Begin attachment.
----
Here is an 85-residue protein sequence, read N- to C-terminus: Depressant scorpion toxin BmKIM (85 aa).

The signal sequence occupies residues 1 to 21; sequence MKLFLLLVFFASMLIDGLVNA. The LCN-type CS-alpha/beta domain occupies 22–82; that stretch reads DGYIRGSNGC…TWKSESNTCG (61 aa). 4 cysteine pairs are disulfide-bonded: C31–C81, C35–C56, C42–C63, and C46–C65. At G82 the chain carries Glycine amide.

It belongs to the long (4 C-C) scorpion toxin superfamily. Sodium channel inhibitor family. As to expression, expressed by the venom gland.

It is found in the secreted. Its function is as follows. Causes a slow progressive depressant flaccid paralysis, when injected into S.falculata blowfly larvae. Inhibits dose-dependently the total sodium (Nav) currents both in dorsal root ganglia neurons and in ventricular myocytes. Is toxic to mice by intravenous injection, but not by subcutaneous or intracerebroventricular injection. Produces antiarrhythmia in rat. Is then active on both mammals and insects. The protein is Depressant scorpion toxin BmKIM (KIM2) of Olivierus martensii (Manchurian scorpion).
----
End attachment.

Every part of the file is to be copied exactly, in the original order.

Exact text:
Here is an 85-residue protein sequence, read N- to C-terminus: Depressant scorpion toxin BmKIM (85 aa).

The signal sequence occupies residues 1 to 21; sequence MKLFLLLVFFASMLIDGLVNA. The LCN-type CS-alpha/beta domain occupies 22–82; that stretch reads DGYIRGSNGC…TWKSESNTCG (61 aa). 4 cysteine pairs are disulfide-bonded: C31–C81, C35–C56, C42–C63, and C46–C65. At G82 the chain carries Glycine amide.

It belongs to the long (4 C-C) scorpion toxin superfamily. Sodium channel inhibitor family. As to expression, expressed by the venom gland.

It is found in the secreted. Its function is as follows. Causes a slow progressive depressant flaccid paralysis, when injected into S.falculata blowfly larvae. Inhibits dose-dependently the total sodium (Nav) currents both in dorsal root ganglia neurons and in ventricular myocytes. Is toxic to mice by intravenous injection, but not by subcutaneous or intracerebroventricular injection. Produces antiarrhythmia in rat. Is then active on both mammals and insects. The protein is Depressant scorpion toxin BmKIM (KIM2) of Olivierus martensii (Manchurian scorpion).